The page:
The City and Borough of Juneau’s Engineering Public Works and Utilities department announced it will begin flushing the bureau wide water distribution system starting the week of Aug. 1. (Pixabay)

The City and Borough of Juneau’s Engineering Public Works and Utilities department announced it will begin flushing the bureau wide water distribution system starting the week of Aug. 1. (Pixabay)

Piping up: City announces it will begin flushing water distribution system the week of Aug. 1

If you like your water clean — you’re in luck.

The City and Borough of Juneau is set to begin a system-wide water distribution system flush that will last through the rest of the summer.

The City and Borough of Juneau’s Engineering Public Works and Utilities department announced to residents on Thursday it will begin flushing the bureau-wide water distribution system — the water that comes out of your tap — starting the week of August 1 and will be completed tentatively by September 30th.

“There shouldn’t be any effect on any homeowners or water users,” said Chad Gubala, the treatment and production manager for the CBJ Public Works and Utility Department. The process will be de-chlorinated and diffuse the water out of hydrants starting at the Cope Park pump station and then will “hopscotch” through Juneau going north to the hospital, crossing over to Douglas, then on to the Lemon Creek area, to the Mendenhall Valley, and then on out to the Tee Harbor area. People can expect to see CBJ crews working alongside roadways between the hours of 8 a.m.- 4:30 p.m.

Gubala said the line flushing is a preventative measure the Public Works and Utilities Department does every year to ensure water quality, and is something the city voluntarily does to maintain its “excellent” water source. The water is already treated to be potable by the Salmon Creek Treatment Plant beforehand, and Gubala said the line flushing is an extra step the city takes to ensure clarity.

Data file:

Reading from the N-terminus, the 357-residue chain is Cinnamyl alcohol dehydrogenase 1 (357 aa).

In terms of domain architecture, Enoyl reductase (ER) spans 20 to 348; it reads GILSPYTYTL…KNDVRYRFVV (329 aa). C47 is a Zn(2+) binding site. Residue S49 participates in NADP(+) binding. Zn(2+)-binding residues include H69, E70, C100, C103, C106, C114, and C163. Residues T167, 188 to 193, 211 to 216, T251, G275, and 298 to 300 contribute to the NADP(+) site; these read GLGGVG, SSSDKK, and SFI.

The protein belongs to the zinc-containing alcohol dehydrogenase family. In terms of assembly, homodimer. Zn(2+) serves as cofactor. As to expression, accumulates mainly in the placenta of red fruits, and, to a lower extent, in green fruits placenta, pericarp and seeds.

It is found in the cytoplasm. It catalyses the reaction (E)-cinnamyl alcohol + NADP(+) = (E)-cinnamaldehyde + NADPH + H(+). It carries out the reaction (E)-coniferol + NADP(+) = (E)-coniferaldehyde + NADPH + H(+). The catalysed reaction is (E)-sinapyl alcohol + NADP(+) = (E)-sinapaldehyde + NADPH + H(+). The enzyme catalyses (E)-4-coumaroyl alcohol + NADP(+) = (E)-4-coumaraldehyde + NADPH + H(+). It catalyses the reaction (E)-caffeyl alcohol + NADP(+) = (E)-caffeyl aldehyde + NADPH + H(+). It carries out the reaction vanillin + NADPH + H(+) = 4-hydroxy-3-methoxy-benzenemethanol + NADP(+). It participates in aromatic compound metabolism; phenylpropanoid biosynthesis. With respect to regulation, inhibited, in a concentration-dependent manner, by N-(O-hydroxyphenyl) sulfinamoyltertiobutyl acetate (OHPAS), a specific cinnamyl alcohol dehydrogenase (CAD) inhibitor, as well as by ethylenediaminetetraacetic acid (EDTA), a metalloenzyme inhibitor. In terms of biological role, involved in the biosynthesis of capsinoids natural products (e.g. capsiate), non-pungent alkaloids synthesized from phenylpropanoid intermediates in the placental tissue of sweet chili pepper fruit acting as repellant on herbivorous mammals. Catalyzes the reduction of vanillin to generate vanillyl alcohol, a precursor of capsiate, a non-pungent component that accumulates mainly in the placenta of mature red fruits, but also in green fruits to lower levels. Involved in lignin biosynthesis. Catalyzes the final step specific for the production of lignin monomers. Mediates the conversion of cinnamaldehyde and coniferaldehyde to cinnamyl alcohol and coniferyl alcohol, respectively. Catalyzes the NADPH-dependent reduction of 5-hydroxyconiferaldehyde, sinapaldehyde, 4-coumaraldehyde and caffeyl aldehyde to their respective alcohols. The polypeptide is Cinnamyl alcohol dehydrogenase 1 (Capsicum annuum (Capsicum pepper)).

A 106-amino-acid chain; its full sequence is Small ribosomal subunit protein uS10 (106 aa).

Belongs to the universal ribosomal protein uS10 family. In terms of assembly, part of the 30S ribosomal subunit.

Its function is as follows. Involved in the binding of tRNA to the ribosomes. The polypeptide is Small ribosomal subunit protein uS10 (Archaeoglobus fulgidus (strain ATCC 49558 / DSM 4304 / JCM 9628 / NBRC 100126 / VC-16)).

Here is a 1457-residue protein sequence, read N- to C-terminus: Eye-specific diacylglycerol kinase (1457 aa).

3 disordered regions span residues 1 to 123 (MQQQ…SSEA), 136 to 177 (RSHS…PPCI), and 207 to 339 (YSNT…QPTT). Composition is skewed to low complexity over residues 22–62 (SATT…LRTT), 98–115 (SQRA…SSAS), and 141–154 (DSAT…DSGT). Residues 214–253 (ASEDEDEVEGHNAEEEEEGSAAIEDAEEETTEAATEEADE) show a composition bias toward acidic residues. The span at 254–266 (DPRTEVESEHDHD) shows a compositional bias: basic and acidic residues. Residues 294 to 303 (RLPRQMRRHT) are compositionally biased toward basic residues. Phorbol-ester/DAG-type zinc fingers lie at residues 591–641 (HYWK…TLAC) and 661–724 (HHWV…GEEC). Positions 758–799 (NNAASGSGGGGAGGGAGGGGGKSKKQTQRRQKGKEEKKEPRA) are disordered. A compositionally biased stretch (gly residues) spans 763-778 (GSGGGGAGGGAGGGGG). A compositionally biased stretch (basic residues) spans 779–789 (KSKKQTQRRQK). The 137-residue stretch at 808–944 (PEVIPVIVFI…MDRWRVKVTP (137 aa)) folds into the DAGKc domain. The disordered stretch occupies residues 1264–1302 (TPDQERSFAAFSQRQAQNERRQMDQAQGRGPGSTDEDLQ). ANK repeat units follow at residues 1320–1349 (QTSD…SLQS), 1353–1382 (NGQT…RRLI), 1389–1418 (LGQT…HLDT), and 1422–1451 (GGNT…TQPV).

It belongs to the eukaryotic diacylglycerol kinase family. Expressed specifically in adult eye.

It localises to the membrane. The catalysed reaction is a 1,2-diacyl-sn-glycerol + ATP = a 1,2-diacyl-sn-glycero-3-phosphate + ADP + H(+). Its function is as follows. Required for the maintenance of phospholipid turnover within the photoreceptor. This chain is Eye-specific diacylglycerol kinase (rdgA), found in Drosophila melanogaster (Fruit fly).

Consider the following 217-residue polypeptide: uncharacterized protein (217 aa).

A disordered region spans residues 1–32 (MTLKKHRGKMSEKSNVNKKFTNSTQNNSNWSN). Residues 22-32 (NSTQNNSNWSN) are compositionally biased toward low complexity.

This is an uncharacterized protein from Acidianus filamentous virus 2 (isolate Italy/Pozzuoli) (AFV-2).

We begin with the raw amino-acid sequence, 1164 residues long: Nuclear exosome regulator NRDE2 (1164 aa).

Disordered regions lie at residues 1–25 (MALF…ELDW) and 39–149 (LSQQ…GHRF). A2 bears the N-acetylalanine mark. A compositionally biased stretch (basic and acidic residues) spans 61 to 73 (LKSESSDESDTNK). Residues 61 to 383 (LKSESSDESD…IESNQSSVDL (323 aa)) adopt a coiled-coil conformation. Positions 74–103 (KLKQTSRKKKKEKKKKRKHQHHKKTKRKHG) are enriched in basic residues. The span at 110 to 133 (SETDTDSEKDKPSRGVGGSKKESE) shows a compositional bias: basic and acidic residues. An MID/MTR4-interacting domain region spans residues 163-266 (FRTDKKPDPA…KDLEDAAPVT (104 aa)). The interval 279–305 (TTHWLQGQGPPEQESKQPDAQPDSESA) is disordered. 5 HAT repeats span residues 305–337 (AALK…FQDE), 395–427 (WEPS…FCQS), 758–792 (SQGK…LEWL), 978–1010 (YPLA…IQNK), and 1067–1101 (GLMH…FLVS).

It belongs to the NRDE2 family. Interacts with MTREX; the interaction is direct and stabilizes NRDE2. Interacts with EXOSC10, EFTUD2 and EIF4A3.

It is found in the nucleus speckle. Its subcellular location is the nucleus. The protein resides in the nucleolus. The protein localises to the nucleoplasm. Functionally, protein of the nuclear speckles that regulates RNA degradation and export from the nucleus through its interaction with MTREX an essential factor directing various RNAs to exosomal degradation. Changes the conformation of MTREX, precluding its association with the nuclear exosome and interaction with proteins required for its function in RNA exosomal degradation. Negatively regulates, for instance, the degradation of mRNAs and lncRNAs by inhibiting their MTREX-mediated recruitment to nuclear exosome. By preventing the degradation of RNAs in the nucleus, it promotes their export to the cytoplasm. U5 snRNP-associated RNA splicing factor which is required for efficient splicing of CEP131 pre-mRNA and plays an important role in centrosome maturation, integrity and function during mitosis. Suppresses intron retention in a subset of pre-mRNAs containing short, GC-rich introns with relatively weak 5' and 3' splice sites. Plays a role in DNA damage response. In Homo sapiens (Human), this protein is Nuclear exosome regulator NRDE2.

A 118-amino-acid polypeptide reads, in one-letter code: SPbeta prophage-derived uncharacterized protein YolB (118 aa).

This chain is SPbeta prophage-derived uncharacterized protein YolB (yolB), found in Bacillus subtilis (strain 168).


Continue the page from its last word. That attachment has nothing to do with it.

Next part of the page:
He said no household needs to worry about its water being shut off for this procedure, and said the only thing to keep an eye out for is a slight discoloration in water that might occur when turning on a tap, though he said it would be rare.

The discoloration is safe, he said and is just a result of rust particles from the iron pipes oxidizing which results in a possible brief change in color. He said if that does occur, wait until the work crew leaves the area and then run the cold water tap until the water turns clear again.

The Public Works and Utilities department will also be conducting around 20 household water tests during August to test for lead and copper in the water, something Juneau has “never had any concerns or issues with.”

• Contact reporter Clarise Larson at or at (651)-528-1807. Follow her on Twitter at @clariselarson.

More in News

(Juneau Empire file photo)
Aurora forecast for the week of April 8

These forecasts are courtesy of the University of Alaska Fairbanks’ Geophysical Institute… Continue reading